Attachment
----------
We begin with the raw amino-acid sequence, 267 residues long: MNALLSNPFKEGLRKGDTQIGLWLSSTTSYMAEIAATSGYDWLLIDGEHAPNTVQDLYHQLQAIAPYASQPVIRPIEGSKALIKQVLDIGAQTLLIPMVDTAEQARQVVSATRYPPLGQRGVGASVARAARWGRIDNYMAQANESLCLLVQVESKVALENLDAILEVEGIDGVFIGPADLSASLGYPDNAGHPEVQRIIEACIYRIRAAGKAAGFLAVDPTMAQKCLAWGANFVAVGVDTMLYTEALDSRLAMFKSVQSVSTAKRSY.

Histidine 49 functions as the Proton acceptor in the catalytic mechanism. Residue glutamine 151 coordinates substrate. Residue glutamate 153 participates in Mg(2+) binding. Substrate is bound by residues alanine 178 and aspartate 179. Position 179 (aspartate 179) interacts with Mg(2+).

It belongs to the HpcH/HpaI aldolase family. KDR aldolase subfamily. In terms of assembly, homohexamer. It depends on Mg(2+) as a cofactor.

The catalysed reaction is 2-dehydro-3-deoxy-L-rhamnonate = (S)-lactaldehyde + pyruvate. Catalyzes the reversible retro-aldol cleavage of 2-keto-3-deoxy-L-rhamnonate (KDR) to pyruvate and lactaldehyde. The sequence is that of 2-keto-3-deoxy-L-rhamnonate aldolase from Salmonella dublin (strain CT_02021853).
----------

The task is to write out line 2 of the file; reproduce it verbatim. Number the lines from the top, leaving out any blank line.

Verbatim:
Histidine 49 functions as the Proton acceptor in the catalytic mechanism. Residue glutamine 151 coordinates substrate. Residue glutamate 153 participates in Mg(2+) binding. Substrate is bound by residues alanine 178 and aspartate 179. Position 179 (aspartate 179) interacts with Mg(2+).